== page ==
In writing a comment over at Tor.com on an interesting article by Ethan Gilsdorf, I realized that I never wrote about the way I distinguish between Geeks, Nerds, and Dorks here at The Teresa Jusino Experience, which is weird considering what geeky concerns this blog has. Back when I was writing for Examiner.com as the “NY Geek Examiner,” I wrote a whole article on the subject that I just tried to find, but seems to have gotten lost in the shuffle of hard drive contents between moves. But here is the basic gist for your edification. Feel free to post your thoughts on the matter in the comments!
Geekiness is measured by enthusiasm. If you looooove something SO MUCH; if you love it enough to read every book, watch every episode/film, go to every event, write stories set in that world, buy every piece of memorabilia, dress up as a character, or have [This Thing I Love] theme parties, you are a geek. As you can see from the poster above, you can be a geek about lots of things, and lots of people who would never have applied the “geek” label to themselves are probably geeks about something or other. Hardcore sports fans are geeks. I came into contact with a lot of Jets geeks recently. They think of themselves as simply “fans”, but if they’re rocking jerseys and randomly bursting out with the Jets cheer in bars when there isn’t even a game on…they’re geeks, along with music fans who see their favorite artist/band play in as many cities as possible, keeping track of band news as if they’re keeping track of loved ones. The important thing to realize here is that there are “acceptable” forms of geekery, and “unacceptable” forms of geekery that will get someone made fun of or looked down upon. But make no mistake, those who enjoy “acceptable” forms of geekery are no less geeks, and maybe if they understood that, the world would be a better place with a lot less judgment and bullying.
Nerdiness is measured by knowledge. If you know every episode number of a show along with its title and season, if you know every piece of trivia, if you can summon facts about a fictional world as easily as you can summon facts about the non-fictional world, and if you know fictional characters as well as you know your friends, you are a nerd. Sports fans who can recite stats and team history are nerds. Foodies who not only know lots about cooking, but can also tell you facts about every cooking show that’s on, or the ins and outs of the goings-on at popular (or, more likely, obscure) restaurants are geeks. All nerds are geeks (you’d have to love something immensely to know that much about it), but not all geeks are nerds.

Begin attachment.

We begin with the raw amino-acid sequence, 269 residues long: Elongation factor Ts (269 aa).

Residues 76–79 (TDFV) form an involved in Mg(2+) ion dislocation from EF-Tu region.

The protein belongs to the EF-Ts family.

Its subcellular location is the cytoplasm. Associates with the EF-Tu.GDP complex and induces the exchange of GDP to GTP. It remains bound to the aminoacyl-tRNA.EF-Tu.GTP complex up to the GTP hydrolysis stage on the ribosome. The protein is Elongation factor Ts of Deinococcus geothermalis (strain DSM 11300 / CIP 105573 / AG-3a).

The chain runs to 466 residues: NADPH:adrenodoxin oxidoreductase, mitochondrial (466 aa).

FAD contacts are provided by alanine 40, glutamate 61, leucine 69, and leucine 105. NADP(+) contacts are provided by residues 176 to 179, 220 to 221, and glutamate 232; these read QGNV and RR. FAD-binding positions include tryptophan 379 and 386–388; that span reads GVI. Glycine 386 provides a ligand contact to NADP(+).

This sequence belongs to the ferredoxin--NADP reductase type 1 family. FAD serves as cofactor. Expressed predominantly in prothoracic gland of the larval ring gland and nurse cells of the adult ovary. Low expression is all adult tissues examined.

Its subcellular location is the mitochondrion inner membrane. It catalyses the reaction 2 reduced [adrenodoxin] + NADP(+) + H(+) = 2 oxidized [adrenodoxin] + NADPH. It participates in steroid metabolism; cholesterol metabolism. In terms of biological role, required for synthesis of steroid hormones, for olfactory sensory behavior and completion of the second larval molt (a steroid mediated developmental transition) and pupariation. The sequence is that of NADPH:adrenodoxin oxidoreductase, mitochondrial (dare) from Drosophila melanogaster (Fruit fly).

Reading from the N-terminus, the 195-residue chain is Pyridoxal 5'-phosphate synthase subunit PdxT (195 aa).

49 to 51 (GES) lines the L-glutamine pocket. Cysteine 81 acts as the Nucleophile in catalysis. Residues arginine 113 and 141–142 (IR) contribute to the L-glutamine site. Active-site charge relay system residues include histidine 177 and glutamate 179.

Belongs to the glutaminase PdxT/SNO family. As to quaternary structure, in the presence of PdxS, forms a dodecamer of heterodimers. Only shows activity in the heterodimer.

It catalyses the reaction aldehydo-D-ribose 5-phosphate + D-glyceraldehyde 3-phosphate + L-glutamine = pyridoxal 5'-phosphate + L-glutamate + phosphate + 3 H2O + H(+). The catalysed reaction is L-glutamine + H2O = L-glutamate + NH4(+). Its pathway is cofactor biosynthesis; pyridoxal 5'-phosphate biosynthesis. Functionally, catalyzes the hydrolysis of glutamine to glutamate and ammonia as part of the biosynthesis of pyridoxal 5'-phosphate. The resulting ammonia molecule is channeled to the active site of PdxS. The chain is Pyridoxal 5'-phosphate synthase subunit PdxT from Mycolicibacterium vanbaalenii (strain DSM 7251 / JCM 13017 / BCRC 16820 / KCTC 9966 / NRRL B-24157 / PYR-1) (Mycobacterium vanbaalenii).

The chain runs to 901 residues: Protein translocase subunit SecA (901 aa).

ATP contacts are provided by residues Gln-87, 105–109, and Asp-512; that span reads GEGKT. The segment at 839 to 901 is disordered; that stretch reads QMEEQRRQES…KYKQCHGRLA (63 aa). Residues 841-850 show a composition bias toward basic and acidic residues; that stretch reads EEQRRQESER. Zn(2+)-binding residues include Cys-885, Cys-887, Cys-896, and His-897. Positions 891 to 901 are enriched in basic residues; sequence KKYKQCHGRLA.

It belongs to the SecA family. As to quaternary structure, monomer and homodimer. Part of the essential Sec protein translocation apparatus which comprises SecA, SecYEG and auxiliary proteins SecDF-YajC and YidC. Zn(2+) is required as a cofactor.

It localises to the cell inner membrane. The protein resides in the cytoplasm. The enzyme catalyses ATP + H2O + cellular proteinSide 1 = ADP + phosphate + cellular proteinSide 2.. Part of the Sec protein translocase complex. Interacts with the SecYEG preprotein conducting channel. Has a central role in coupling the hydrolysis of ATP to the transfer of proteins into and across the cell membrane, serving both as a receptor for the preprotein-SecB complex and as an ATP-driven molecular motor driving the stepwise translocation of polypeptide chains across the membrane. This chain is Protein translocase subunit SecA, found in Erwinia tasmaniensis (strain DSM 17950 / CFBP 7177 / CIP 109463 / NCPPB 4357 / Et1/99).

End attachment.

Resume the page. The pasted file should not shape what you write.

For example, I consider myself a Star Trek geek who is on her way to become a Star Trek nerd. I aspire to nerddom, and I know that I know a lot more than non-nerds, but know that there are many people more knowledgeable than I am. One day, I will cross over to full-on nerddom, and when that day comes, I shall do a happy dance. Maybe, that dance will even marry me to Nathan Fillion!
Dorkiness is measured in sociability. If you are really awkward in social situations and either don’t talk much or talk too much to overcompensate, you’re a dork. Now, we all feel uncomfortable at parties and such from time to time, but that’s not what I’m talking about. Take Jessica on the fabulous webseries, Awkward Embraces. She is a Star Trek geek as well as a Trek nerd. She is also incredibly awkward when talking to anyone who is not one of her best friends. She’s horrible at mingling/flirting at parties, or holding conversations where she can’t relate everything to Star Trek. Jessica is a dork. There’s nothing wrong with being a dork – hell, Jessica still manages to get a ton of action despite her awkwardness, because she also happens to be gorgeous – they just need a little more friendliness and help than most people. So, if you see a dork at a party, talk to them! They’re probably really awesome and just need a little more of a nudge to get into comfortable conversation. /PSA
(I generally don’t have trouble around people, but there have certainly been parties where I haven’t been in my element and I feel like a dork…but whether I actually was one or not is up to other people to decide.)
So, that’s how I break things down, and what I mean when I use those words and label people at all. Labels are important so that you can find what you like, but I always try to use them in the most all-inclusive way possible, because narrow definitions mean a narrow experience of something. Geekdom, Nerdiness, and Dorkiness encompass more than people tend to think. Geeks are not as “alone” as all that, and non-geeks are generally geekier than they think they are.